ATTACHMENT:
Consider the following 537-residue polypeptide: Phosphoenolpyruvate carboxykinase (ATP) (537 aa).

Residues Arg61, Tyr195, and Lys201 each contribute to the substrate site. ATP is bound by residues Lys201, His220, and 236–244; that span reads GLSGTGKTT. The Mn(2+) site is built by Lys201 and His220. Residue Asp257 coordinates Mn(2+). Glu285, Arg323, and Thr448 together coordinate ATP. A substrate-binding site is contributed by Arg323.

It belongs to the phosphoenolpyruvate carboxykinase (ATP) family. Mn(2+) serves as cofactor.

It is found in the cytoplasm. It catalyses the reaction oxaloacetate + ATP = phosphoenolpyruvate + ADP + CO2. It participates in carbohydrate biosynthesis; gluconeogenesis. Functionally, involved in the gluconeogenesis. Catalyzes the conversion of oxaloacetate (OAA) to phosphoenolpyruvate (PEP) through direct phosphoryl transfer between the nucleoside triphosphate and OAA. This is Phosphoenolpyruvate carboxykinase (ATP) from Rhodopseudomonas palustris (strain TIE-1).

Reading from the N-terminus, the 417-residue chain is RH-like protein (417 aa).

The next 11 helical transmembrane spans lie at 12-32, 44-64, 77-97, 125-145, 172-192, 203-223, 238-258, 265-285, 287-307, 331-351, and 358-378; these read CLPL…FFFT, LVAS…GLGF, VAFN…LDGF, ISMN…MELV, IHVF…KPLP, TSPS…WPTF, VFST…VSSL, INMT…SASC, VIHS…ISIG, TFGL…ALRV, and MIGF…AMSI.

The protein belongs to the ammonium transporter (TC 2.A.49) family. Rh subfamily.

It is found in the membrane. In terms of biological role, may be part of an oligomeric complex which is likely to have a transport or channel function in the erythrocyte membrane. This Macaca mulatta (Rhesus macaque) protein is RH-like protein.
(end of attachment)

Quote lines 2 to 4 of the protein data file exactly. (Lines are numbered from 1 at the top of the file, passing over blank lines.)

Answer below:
Residues Arg61, Tyr195, and Lys201 each contribute to the substrate site. ATP is bound by residues Lys201, His220, and 236–244; that span reads GLSGTGKTT. The Mn(2+) site is built by Lys201 and His220. Residue Asp257 coordinates Mn(2+). Glu285, Arg323, and Thr448 together coordinate ATP. A substrate-binding site is contributed by Arg323.

It belongs to the phosphoenolpyruvate carboxykinase (ATP) family. Mn(2+) serves as cofactor.

It is found in the cytoplasm. It catalyses the reaction oxaloacetate + ATP = phosphoenolpyruvate + ADP + CO2. It participates in carbohydrate biosynthesis; gluconeogenesis. Functionally, involved in the gluconeogenesis. Catalyzes the conversion of oxaloacetate (OAA) to phosphoenolpyruvate (PEP) through direct phosphoryl transfer between the nucleoside triphosphate and OAA. This is Phosphoenolpyruvate carboxykinase (ATP) from Rhodopseudomonas palustris (strain TIE-1).